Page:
“As a social worker, I’ve been trying to understand the way privilege and oppression affect different identities,” Lang said. “I feel safe day-to-day within the supportive Salem community. I’m able to feel supported emotionally and financially by the people I love. So many parts of myself allow me to experience privilege compared to other people. I’m really lucky, but people are still ignorant.”
Benitez said that tokenism often comes to the forefront of the struggles she’s experienced and ultimately how those struggles have hindered her experience to be authentic at the time.
“I’m Mexican but was raised in a primarily white town,” Benitez said. “I could count on one hand how many other Latinx people were in the entire student population. At times, I was so proud and also so embarrassed of being ‘the Mexican.’ I didn’t understand it at the time, but teachers tokenized me. They had the best intentions, but it was inappropriate. My biracial experiences definitely influenced my understanding of my sexuality. I constantly felt like I wasn’t Mexican enough or white enough—why would I want to debate feeling queer enough? Why would I want to identify with another marginalized group?”
Microaggressions says psychologist Derald Wing Sue, author of the book “Microaggressions in Everyday Life”, are deemed as the “everyday slights, indignities, put-downs and insults that people of color, women, LGBT populations or those who are marginalized experience in their day-to-day interactions with people.”
Wing Sue, also professor of psychology at Columbia University’s graduate school of education, explained in an interview given to the Globe and Mail (2016), that in his day-to-day interactions with people, “they would say things or do things that appeared to be compliments but that left me feeling insulted, invalidated and hurt.”
“One example I like to give to people is that I’m often complimented for speaking good English. [He was born in the U.S.],” he told the publication. “To the person saying it, it’s perceived as a compliment, but it happens to me so often, as an Asian-American, that the underlying, hidden message is that ‘You are not a true American. You are a perpetual alien in your own country.’”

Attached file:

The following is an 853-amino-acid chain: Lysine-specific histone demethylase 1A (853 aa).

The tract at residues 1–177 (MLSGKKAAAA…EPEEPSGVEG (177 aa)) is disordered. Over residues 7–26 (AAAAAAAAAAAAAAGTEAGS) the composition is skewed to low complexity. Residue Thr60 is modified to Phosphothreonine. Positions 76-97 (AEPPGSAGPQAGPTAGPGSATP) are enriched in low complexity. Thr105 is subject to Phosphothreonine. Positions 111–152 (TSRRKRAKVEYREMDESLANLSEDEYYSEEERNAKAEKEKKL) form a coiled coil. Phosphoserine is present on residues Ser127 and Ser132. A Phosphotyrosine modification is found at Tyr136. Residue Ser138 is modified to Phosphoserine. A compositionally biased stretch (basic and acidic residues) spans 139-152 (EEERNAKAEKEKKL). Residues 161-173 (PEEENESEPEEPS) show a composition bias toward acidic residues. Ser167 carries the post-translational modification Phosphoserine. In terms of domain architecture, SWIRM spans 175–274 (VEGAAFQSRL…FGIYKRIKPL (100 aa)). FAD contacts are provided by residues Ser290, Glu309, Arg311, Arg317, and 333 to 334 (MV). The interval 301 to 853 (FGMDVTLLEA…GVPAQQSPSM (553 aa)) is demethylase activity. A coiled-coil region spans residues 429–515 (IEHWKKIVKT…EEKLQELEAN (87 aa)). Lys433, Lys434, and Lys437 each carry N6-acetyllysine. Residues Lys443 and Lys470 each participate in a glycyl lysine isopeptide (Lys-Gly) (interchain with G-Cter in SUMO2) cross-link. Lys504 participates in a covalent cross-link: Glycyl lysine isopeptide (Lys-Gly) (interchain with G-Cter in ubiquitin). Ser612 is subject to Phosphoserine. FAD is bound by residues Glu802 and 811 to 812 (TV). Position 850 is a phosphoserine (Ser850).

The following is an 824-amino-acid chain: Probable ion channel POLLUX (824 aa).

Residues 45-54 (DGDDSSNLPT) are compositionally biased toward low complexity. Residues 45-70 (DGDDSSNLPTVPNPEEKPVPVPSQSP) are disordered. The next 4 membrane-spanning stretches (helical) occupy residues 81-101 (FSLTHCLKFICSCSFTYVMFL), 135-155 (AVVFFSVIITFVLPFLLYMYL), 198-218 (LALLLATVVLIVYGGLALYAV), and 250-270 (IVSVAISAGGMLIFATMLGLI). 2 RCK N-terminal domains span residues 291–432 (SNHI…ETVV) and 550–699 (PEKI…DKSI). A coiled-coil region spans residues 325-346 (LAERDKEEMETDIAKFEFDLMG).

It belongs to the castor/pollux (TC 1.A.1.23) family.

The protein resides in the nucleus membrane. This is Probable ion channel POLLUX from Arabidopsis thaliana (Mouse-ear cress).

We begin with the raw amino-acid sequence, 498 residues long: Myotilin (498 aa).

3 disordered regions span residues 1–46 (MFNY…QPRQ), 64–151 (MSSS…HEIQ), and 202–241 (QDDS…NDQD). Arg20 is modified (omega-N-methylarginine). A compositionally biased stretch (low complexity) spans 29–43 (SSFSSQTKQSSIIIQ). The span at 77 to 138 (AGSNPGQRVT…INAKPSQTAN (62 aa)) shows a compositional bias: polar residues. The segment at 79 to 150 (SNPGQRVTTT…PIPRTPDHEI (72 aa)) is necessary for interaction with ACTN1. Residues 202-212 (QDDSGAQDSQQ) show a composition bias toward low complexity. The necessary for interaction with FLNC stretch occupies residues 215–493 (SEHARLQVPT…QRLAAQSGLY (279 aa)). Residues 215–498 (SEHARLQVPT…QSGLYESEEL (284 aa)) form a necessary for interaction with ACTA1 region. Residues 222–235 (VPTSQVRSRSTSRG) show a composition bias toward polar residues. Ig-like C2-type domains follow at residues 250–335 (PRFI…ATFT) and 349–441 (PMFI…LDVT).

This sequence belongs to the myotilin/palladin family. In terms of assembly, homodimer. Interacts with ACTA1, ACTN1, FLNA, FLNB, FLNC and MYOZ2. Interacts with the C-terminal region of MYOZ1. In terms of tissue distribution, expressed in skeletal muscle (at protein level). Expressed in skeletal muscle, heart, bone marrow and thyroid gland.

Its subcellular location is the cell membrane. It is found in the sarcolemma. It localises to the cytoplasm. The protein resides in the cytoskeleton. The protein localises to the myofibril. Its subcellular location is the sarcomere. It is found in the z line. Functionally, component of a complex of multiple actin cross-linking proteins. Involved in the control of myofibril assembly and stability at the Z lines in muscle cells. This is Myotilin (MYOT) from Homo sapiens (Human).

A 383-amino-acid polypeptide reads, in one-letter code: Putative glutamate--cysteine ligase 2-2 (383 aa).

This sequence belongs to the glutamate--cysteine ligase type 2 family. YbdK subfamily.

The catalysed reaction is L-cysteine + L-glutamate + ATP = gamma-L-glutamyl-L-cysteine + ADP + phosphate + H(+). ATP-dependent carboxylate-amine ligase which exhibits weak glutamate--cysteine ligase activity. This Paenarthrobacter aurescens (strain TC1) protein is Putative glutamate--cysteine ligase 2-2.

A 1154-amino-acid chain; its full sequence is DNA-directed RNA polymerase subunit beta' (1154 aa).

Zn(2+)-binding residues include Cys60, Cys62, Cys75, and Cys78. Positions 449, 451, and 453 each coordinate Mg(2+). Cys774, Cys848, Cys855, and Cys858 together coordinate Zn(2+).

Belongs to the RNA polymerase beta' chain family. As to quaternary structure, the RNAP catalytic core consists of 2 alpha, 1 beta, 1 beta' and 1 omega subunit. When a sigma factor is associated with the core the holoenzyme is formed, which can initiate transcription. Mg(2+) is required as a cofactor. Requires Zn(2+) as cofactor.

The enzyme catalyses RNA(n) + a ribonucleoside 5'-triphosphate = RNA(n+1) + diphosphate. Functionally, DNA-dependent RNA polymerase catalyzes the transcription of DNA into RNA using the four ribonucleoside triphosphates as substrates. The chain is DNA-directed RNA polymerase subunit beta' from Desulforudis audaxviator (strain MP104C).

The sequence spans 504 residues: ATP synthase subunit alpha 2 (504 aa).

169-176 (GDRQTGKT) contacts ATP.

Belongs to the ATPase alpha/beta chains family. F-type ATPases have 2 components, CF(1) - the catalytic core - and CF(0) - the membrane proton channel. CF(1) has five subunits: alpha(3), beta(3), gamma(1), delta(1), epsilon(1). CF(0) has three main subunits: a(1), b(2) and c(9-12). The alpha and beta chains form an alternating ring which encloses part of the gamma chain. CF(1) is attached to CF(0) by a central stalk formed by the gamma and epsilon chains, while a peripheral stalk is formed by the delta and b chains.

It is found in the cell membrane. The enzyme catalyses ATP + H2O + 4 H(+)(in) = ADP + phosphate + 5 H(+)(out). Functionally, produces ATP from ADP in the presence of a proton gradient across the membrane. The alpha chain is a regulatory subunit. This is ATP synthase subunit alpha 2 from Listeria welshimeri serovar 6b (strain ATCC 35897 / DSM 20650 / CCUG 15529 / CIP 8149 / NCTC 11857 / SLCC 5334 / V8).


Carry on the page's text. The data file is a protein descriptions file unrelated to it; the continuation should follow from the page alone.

Lang, on the other hand, doesn’t believe in microaggressions and instead classifies all aggressions as a form of hate.
“I think all aggressions are targeted and come from a place of hate,” Lang said. “I was in [a local coffee shop] … and overheard ‘what are real families made of—a woman, a man, and kids.’ If me and Angie ever want to have a family, I fear that it wouldn’t be legitimized the way heterosexual relationships would [be]. There’s a real need for society to approach identity as learners. Mistakes happen—but we need to learn from them. The danger zone is when you think you understand everything.”
Benitez described the toll it takes on her to live authentically due to society’s acceptance of various identities and still strives to understand others who differ from her as well.
“Being a queer, biracial woman in my environment made me feel like I had to constantly be fighting and standing out,” said Benitez. “When I was younger, this meant hating pink—even if I liked it, being a great ‘ally’ in the Gay-Straight Alliance, and making my [online] username ‘mexitalian292.’ My techniques for fighting the patriarchy have since developed, but it still remains exhausting. While fighting for the identities I know—I try my best to learn about other identities and keep an open mind.”
As for Blaisdell, she is working on defying the labels imposed by society of her intersectional identities, which at times are at odds with each other.
“I often joke that I am a triple minority,” she said. “In the past, I have also viewed being a woman, being queer, and being biracial as separate categories because, ironically, these minority groups tend to discriminate toward each other. Seeing myself this way spread me thin, but now I try to break down the walls that tell me that I need labels. I try to be confident about these characteristics that make me unique. Then again, it is difficult seeing women who claim to be fighting for ‘women’ and do not see beyond the scope of the ‘straight, cis, white female.’”
The importance of the feminine experience
Social media and the current political climate have reignited contentious conversations, that tie directly into patriarchy and silencing women’s voices.
“The current political climate is composed of representatives with patriarchal standards,” said Lang. “It’s reflected in women’s access to reproductive health, leadership roles, and so much more. Even in female-dominated fields, men are dominating leadership roles. When women are in roles of leadership, they are so easily criticized for their effect.”
Benitez agrees and believes through example, children can dismantle oppression.
“I feel it’s necessary to set an example for the next generation,” Benitez added. “I don’t want my family or the children I teach to grow up with the patriarchal ideas that we did. When I look at my 3-year-old niece, I don’t want her to feel limited or pressured to conform to ideas associated with gender. We need to focus on uplifting women—and trans and non-binary folks for that matter—so children know that oppressive behavior is unacceptable.”